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You don't see this very often, and especially in contrast with the recent New York Times debate over "truth vigilantes" (that term will never, ever get lived down) it deserves some praise. ABC's Jake Tapper reports on the latest political ad produced by the Koch-financed Americans for Prosperity (a.k.a. The People Who Own You), and in the process completely dismembers it:

Americans for Prosperity, the conservative advocacy group that promotes lower taxes and fewer regulations for businesses, is unleashing a $6 million ad campaign against President Obama leading up to the State of the Union on January 24, ABC News has learned.

The ad contains claims that are not tethered to facts. [...]

The 60-second TV ad seems an attempt to muddy the waters amidst the charges against GOP frontrunner Mitt Romney and his tenure at Bain Capital, a firm that engaged in leveraged buyouts of companies that sometimes cost American workers their jobs, a fact that Romney’s opponents both Democrat and Republican are pouncing upon. In the new AFP ad, the president is depicted as backing $535 million in loan guarantees to Solyndra because campaign contributors ran the company. [...]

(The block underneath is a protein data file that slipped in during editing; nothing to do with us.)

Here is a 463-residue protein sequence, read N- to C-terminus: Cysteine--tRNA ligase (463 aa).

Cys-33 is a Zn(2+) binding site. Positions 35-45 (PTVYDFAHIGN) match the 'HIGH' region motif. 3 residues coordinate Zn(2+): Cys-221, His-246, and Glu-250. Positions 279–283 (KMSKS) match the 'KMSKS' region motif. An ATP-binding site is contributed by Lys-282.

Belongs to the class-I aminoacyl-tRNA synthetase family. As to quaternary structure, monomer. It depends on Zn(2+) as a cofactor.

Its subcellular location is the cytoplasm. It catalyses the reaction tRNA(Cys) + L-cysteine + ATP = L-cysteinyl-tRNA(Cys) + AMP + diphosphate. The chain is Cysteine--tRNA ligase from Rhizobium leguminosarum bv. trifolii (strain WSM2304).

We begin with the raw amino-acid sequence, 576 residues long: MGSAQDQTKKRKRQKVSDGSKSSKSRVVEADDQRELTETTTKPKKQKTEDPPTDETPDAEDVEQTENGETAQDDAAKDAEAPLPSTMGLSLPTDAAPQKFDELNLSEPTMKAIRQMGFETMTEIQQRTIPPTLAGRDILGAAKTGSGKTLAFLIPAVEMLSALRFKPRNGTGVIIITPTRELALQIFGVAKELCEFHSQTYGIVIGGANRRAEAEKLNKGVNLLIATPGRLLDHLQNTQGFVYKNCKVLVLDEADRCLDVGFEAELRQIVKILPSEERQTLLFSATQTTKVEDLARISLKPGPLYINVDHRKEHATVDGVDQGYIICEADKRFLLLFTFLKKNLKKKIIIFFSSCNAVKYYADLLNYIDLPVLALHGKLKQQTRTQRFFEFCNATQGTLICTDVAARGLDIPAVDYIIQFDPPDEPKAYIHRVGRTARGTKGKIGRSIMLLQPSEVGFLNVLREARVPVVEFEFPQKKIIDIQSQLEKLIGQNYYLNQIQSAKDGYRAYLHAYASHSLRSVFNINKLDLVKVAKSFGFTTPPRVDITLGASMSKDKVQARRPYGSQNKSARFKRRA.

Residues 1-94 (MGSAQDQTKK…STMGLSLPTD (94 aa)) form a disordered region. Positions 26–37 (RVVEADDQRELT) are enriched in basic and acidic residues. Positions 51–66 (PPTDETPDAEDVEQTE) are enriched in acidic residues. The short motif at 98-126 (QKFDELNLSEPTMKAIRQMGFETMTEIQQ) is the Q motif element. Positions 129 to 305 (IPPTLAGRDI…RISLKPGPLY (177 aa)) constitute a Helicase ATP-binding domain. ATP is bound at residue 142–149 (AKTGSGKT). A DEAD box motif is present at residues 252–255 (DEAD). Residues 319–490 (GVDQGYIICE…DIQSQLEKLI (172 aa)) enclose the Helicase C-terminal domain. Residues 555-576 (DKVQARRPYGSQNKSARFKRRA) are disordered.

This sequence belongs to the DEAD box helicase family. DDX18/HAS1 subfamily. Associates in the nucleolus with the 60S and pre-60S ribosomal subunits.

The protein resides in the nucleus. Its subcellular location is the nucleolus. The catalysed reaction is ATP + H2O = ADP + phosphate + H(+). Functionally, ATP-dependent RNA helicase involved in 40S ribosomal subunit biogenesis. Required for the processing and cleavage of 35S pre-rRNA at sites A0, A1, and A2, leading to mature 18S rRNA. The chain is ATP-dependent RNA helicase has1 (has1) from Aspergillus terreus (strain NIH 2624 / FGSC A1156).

That White House officials “knew all along” that Solyndra would have to fire their workers isn’t true. [...]

The ad features George Stephanopoulos asking President Obama in an October 2011 ABC News/Yahoo interview  if he regretted holding up Solyndra as a model for jobs and clean energy.

In the ad, the president replies, “No I don’t…overall it’s doing well.”

The full quote is: “No, I don’t, because if you look at the overall portfolio of loan guarantees that have been provided– overall, it’s doing well.”

That's actual reporting, right there. A report on a major political ad buy (the point at which most news reports would end), coupled with an analysis of which claims in the ad are clearly and objectively false. Both are important information for readers.

So if an ad has information that can be quickly and easily proven false—for example, doctored quotes—should television stations run it? And what possible repercussions should it have on the group that produced it, especially if they have a history of peddling similarly doctored information?

We'll see on those last two fronts, but I think credit has to be given for a reporter taking the obviously necessary first step: pointing out when someone in politics is lying, and calling them out on it. That's what political reporting should be.

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